Information Age Intelligence

Julian Baggini writes about “Information Age Intelligence.” He raises a couple of the objections made by critics of technological society. First that we are losing our memory for information and becoming dependent on the ability to search for information and..

The second concerns the actual way we deal intellectually with problems. Jason L Frand in his seminal paper “The Information Age Mindset” captures this in the memorable phrase “Nintendo over logic”. Frand argues that for those growing up in the information age, the most natural way to deal with a problem is through trial and error, not by logical analysis. You get good at computer games by having plenty of goes, not by spending a lot of time cognising about the best strategy.

You can tell if someone has the information age mindset by seeing what they do when you give them some new device or piece of software. While the old-fashioned read the manual and follow the instructions, the children of the information age simply turn it on and start fiddling about until they figure out how it works. And you can be sure that they’ll get things working first.

Baggini demolishes both of these objections quite well. Pointing out that memorizing does not equal intelligence and that deductive logic is not the only way to think.

IT certainly is changing our world. But those who argue that it is fundamentally changing the way we think are, I have argued, overstating their case. It is true that the ability to retain information in memory has become less important now that retrieving it from the world has become easier. But intelligence was never simply about memory and understanding requires more than the ability to get hold of facts. It is true that the use of computers, particularly games, requires more induction than deduction, but induction is a vital part of rationality not some rival to it. And it is just not true that logical thinking as a whole has been sidelined by the information age: logic is used explicitly by programmers and implicitly by those who understand that logic rules govern the games and applications they use. If the information age is changing the way we think it is by shifting the emphases, not by introducing a radical new paradigm of rationality.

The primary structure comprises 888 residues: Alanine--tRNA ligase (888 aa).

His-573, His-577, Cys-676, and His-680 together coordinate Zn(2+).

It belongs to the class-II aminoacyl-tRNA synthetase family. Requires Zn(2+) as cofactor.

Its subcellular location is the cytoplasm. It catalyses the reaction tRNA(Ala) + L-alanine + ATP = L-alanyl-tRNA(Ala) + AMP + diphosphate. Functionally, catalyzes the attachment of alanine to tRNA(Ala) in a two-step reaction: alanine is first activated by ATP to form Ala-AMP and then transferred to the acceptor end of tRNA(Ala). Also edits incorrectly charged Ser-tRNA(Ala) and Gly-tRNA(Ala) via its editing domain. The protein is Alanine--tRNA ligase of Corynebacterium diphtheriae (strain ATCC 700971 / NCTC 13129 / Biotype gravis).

Trial and error are certainly becoming more prominent today. The weblog is a perfect example as people write for shorter forms over a compressed timeline and depend on others for feedback to improve the process. Hopefully this will continue to be a benefit to all.